As for Beyond Light itself, I think it was silly how the story instilled this uneasiness and apprehension with The Darkness being an even more present entity, and then gleefully forces you to use the new Stasis powers to kill story bosses. I even tried forgoing Stasis in favor of my Solar abilities since that felt more in line with my character, but they straight-up made the bosses immune to damage at a certain point until you equip the Stasis powers. It’s very jarring. I wasn’t even expecting a narrative divergence – I simply wanted some fun bonus dialogue or a hidden triumph for defeating the Beyond Light bosses without Stasis. But no, the dark ice powers are a Big Selling Point of a Product, so they had to make it enticing for players to try out. It’s a shame, but funnily enough my favorite story moments in Destiny 2 overall don’t revolve around the epic boss fights and Big Story Sequences. The game’s storytelling is so good when it focuses on tiny moments with characters like Eris Morn, the Exo Stranger, the Crow, and even the coin-pervert Drifter himself. I’m looking forward to playing more Destiny 2, and it’s been fun so far – but please somebody tell them to play other MMO-style games so they understand why relying on engrams and RNG for everything is a bad idea.
II. Devil May Cry 5: Special Edition
This is one of the best games, which I know because I played through the main campaign before dealing with Vergil, and it’s made all the better with the inclusion of Vergil as a playable character. If Lady and Trish were playable characters as well, this would be beyond perfect. As it stands, there really isn’t much more I can say that hasn’t already been said as the main game has been out since 2019. It says a lot that this game is in my #2 despite me never really being a fan of Character Action games (until now).
Vergil isn’t even my favorite character to play, but he’s apparently my best since I effortlessly S-ranked the first five missions of his campaign whereas it took me quite some time to get an S-rank in the main campaign. Judgement Cut End is absurdly satisfying to use, to the point where I don’t even know why he has two other finishers – it’s like giving a double-edged sword two additional edges. One of my favorite parts is how he has a meter that builds if you stand still or “RP walk” toward your enemies, and drains if you act recklessly or run around like a fool. It’s a genuinely inspired design point and helps to put you into his mindset as you play him.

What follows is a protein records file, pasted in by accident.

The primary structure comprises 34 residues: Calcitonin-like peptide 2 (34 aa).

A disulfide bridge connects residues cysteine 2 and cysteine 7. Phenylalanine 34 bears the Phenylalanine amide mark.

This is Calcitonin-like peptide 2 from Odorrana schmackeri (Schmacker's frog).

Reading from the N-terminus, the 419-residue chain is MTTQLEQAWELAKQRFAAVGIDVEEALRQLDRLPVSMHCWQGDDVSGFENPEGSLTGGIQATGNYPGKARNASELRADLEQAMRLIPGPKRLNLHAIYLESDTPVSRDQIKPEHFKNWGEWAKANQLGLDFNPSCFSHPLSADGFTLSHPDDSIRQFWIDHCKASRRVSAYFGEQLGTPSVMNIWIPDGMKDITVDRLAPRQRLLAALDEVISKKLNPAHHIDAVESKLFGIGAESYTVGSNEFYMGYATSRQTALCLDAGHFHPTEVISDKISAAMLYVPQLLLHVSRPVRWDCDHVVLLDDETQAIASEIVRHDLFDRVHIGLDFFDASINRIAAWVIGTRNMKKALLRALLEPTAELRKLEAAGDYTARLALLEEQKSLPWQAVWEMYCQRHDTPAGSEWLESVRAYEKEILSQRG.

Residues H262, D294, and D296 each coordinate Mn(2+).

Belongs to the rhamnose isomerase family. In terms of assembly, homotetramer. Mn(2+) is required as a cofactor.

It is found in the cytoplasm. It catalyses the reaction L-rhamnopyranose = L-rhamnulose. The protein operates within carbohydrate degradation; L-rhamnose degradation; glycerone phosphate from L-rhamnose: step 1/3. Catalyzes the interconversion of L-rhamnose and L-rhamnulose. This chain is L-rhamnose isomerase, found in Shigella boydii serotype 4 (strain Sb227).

If you have never been a fan of Character Action games I implore you to try this one out. It’s unreasonably fun and I had no idea how expertly crafted these kinds of games could be until I got my hands on Devil May Cry 5: Special Edition. Unchained levels of enjoyment, Smokin’ Sexy Style — that’s all there is to say.
Rare are the games that have such a keen sense of style and detail in their presentation. Being a tower defense gacha game, Arknights was fighting on two fronts to keep me interested and engaged, yet its acute sense of direction and design had me coming back all year. Tower defense games have never held my interest for more than a couple hours at most, and Arknights takes that framework and bolsters it by turning towers into characters with a wide array of classes, skills, and specialties. There’s enough strategic depth here to satisfy all kinds of team compositions, and even the weaker units can be linchpins if you play to their strengths.
One of my recent feats was perfectly completing the third “Annihilation” map. These are large-scale encounters where the goal is to take out as many enemies as possible while dealing with various waves and enemy formations. You get rewarded based on how many enemies you can take out before 10 of them get into your base, and if you defeat all 400 enemies, you increase your weekly reward limit. Most of the strategies online involved using heavy-duty casters or characters with absurdly powerful skills, and while I could’ve invested the time and resources to build those characters up, I wanted to do things my way instead. It took me several attempts, but I slowly improved my score – 320, 335, 350, 367, 395, 396, etc. The linchpin hero responsible for clutching out those last 4 enemy kills was Jessica: a 4-star operator who is given out for free after completing the third tutorial mission. I didn’t need SilverAsh and his Truesilver Slash. I didn’t need Eyjafjalla and her tower of lava. Give me the catgirl with the 9mm pistol.
On the gacha side of things, it’d be easy to think that the rarest characters are the best, and while it is true that six-star operators can be very powerful, that isn’t always the case. Certain skills or passive talents can make lower-rarity operators on par or even better than their six-star counterparts. It never feels like a unit in Arknights is completely useless. Even the 2-star tutorial characters are useful for the game’s base management minigame, which even lets you decorate living quarters with furniture to make them look like pizza shops, noodle vendors, cafeterias, or chill zones.
What really won me over, though, was Arknights’ absolutely incredible UI design. Every facet of the interface, from menus, to tooltips, to font choice and iconography is the most congruent with its aesthetics and gameplay that I’ve ever seen in a video game. While crisp, clean, minimalist UIs have become something of a trend in modern games, they often lack a lot of character and coalescence with the rest of the game’s aesthetics. Arknights, being a tower defense game where most of the gameplay is interfacing with menus, had to nail this aspect in its entirety, and they did so flawlessly.